Every year, the North Dakota Game and Fish Department and U.S. Fish and Wildlife Service put out a call this time of year for people to report sightings of whooping cranes as they make their way from Aransas National Wildlife Refuge in Texas to Wood Buffalo National Park in Canada.

Aransas NWR sits along the Gulf of Mexico near Corpus Christi, Texas. From there it’s about 1,400 miles to central North Dakota, where these rare, large white birds are sometimes seen as they rest up for the rest of their journey.

Wood Buffalo National Park in Canada sits along the border of Alberta and the Northwest Territories, so the birds have another thousand miles to go once they leave North Dakota.

At their most dire situation in the 1940s, this population of birds that has migrated along the same route from wintering to nesting grounds and back for eons, was hovering near extinction at less than 20 remaining wild birds. Today, that same group of birds numbers around 500.

While not all of them fly over North Dakota or land here on their spring or fall migration, anyone who does get lucky enough to see them can chalk it up as a rare experience. As a biologist, I practice what I preach and don't intentionally go out looking for whooping cranes, but I do spend time outdoors at all times of year and have yet to see one on a random occasion.

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But the Game and Fish Department does have a mounted specimen at its headquarters office in Bismarck, and it is indeed remarkable. It stands about 5 feet tall and if it had its wings outstretched, they would measure about 7 feet from tip to tip.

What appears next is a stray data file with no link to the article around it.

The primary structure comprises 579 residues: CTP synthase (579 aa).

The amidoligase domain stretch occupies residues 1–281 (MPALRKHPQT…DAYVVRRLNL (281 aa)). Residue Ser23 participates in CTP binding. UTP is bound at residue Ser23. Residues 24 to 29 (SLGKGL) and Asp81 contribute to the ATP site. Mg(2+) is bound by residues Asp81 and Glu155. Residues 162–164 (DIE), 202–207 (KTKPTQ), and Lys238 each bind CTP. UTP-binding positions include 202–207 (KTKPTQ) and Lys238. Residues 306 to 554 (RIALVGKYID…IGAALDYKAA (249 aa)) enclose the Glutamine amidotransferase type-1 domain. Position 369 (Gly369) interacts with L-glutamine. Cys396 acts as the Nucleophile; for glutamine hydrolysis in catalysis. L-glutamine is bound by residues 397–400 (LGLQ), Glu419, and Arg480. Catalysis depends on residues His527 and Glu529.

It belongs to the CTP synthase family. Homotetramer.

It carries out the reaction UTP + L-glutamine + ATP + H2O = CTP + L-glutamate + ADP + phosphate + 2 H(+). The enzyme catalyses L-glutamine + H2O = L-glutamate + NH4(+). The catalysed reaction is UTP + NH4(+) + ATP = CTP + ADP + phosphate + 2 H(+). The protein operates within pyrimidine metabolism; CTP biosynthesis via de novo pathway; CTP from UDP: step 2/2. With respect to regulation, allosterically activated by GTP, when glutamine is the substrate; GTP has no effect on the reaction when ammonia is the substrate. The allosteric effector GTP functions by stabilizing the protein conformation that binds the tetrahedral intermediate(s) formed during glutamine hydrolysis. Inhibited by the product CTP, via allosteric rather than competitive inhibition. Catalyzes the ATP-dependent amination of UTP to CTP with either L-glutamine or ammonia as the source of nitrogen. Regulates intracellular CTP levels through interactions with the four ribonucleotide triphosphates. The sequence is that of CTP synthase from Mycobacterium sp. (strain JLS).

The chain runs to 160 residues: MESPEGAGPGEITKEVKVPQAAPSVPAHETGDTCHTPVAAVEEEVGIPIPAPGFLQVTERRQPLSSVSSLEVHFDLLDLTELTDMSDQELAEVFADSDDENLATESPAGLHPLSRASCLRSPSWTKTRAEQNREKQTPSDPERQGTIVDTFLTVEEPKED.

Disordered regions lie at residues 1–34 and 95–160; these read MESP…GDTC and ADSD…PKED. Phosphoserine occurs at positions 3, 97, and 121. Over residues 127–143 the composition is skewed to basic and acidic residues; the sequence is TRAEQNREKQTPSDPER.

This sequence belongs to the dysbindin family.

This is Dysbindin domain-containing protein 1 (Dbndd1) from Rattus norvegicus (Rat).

Adults whooping cranes are bright white with black wing tips, which are visible only when the wings are outspread. In flight, they extend their long necks straight forward, while their long, slender legs extend out behind the tail. Whooping cranes typically migrate singly, or in groups of two to three birds and may be associated with sandhill cranes.

Other white birds, such as snow geese, swans and egrets, are often mistaken for whooping cranes.

The most common misidentification is pelicans, because their wingspan is similar and they tuck their pouch in flight, leaving a silhouette similar to a crane when viewed from below.

Anyone sighting whoopers should not disturb them, but record the date, time, location and the birds' activity. Observers also should look closely for and report colored bands which may occur on one or both legs. Whooping cranes have been marked with colored leg bands to help determine their identity.

Whooping crane sightings should be reported to U.S. Fish and Wildlife Service offices at Lostwood, (701) 848-2466, or Long Lake, (701) 387-4397, national wildlife refuges; the state Game and Fish Department in Bismarck, (701) 328-6300, or to local game wardens across the state.

Reports help biologists locate important whooping crane habitat areas, monitor marked birds, determine survival and population numbers and identify times and migration routes.